Despite the standardization of the computer and its storage system, memory devices fail; especially commercial grade memory devices that utilize technologies incorporating physical movement (e.g., a disc drive). For example, it is fairly common for a disc drive to routinely suffer from bit level corruption and to completely fail after three years of use. One solution is to utilize a higher-grade disc drive, which adds significant cost to a computer.

Another solution is to utilize multiple levels of redundant disc drives to replicate the data into two or more copies. One such redundant drive approach is called redundant array of independent discs (RAID). In a RAID device, a RAID controller adds parity data to the original data before storing it across the array. The parity data is calculated from the original data such that the failure of a disc will not result in the loss of the original data. For example, RAID 5 uses three discs to protect data from the failure of a single disc. The parity data, and associated redundancy overhead data, reduces the storage capacity of three independent discs by one third (e.g., n−1=capacity). RAID 6 can recover from a loss of two discs and requires a minimum of four discs with a storage capacity of n−2.

While RAID addresses the memory device failure issue, it is not without its own failures issues that affect its effectiveness, efficiency and security. For instance, as more discs are added to the array, the probability of a disc failure increases, which increases the demand for maintenance. For example, when a disc fails, it needs to be manually replaced before another disc fails and the data stored in the RAID device is lost. To reduce the risk of data loss, data on a RAID device is typically copied on to one or more other RAID devices. While this addresses the loss of data issue, it raises a security issue since multiple copies of data are available, which increases the chances of unauthorized access. Further, as the amount of data being stored grows, the overhead of RAID devices becomes a non-trivial efficiency issue.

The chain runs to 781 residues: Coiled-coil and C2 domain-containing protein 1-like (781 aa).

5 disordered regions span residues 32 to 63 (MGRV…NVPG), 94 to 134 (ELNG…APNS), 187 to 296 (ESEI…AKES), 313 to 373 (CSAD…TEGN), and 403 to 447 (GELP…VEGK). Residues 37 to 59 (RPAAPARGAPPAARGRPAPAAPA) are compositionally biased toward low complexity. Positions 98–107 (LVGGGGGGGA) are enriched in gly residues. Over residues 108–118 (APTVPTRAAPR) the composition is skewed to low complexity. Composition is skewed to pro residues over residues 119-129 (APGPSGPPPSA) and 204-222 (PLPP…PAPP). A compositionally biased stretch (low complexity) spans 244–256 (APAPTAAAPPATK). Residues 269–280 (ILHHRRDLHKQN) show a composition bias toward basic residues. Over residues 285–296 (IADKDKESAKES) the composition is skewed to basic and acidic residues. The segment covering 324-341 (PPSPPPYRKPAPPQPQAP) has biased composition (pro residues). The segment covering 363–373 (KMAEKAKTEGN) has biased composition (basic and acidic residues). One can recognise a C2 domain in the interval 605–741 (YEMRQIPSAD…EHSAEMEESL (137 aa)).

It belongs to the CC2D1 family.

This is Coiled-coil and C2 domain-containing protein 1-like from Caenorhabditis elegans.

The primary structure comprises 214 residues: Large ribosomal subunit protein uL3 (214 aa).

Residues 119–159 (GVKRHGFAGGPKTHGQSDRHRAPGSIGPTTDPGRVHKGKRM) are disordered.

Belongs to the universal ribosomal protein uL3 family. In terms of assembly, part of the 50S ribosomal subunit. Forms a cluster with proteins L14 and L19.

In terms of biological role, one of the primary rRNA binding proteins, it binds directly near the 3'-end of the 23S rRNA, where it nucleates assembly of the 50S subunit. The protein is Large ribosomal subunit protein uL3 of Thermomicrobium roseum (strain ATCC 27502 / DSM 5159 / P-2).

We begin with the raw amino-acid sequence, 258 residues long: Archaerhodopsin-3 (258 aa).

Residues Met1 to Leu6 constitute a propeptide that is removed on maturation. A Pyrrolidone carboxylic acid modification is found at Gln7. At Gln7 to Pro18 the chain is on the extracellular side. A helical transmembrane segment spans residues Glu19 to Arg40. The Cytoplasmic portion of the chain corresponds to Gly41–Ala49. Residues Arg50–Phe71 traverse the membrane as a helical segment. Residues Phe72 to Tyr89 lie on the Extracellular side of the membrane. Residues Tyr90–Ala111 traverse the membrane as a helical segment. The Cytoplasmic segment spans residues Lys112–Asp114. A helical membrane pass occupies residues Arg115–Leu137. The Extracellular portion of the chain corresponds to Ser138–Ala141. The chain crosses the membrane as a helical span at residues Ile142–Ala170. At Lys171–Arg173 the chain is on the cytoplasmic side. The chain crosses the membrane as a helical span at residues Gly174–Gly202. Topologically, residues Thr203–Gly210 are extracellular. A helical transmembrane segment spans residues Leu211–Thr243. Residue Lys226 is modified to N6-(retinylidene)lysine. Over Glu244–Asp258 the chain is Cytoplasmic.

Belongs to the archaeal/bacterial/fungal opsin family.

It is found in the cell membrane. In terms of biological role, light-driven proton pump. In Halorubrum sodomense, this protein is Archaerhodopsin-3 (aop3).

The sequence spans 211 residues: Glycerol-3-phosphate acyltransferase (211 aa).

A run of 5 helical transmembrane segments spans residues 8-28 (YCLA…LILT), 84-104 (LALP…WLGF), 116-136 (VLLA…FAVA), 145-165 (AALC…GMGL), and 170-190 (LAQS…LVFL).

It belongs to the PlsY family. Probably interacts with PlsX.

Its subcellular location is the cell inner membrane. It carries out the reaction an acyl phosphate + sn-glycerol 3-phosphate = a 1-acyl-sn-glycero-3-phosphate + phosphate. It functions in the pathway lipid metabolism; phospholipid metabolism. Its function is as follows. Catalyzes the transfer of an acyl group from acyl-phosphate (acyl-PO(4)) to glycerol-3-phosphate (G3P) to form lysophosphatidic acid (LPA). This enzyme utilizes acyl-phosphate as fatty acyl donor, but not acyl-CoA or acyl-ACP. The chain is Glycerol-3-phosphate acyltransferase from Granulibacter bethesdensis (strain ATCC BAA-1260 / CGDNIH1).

BRIEF DESCRIPTION OF THE SEVERAL VIEWS OF THE DRAWING(S)

FIG. 1 is a schematic block diagram of an embodiment of a computing system in accordance with the present invention;

FIG. 2 is a schematic block diagram of an embodiment of a computing core in accordance with the present invention;

FIG. 3 is a schematic block diagram of an embodiment of a distributed storage processing unit in accordance with the present invention;

FIG. 4 is a schematic block diagram of an embodiment of a grid module in accordance with the present invention;

FIG. 5 is a diagram of an example embodiment of error coded data slice creation in accordance with the present invention;

FIG. 6 is a schematic block diagram of dispersed credential storage system in accordance with the present invention;

FIG. 7 is a flowchart illustrating an example of storing access information in accordance with the present invention;

FIG. 8 is a schematic block diagram of dispersed credential retrieval system in accordance with the present invention;

FIG. 9A is a flowchart illustrating an example of retrieving access information in accordance with the present invention;

FIG. 9B is a flowchart illustrating an example of generating a passkey in accordance with the present invention;

FIG. 10A is a flowchart illustrating an example of storing data encryption information in accordance with the present invention;

FIG. 10B is a flowchart illustrating an example of retrieving data encryption information in accordance with the present invention;

FIG. 11A is a diagram illustrating an example of a digital certificate acquisition system sequence in accordance with the present invention;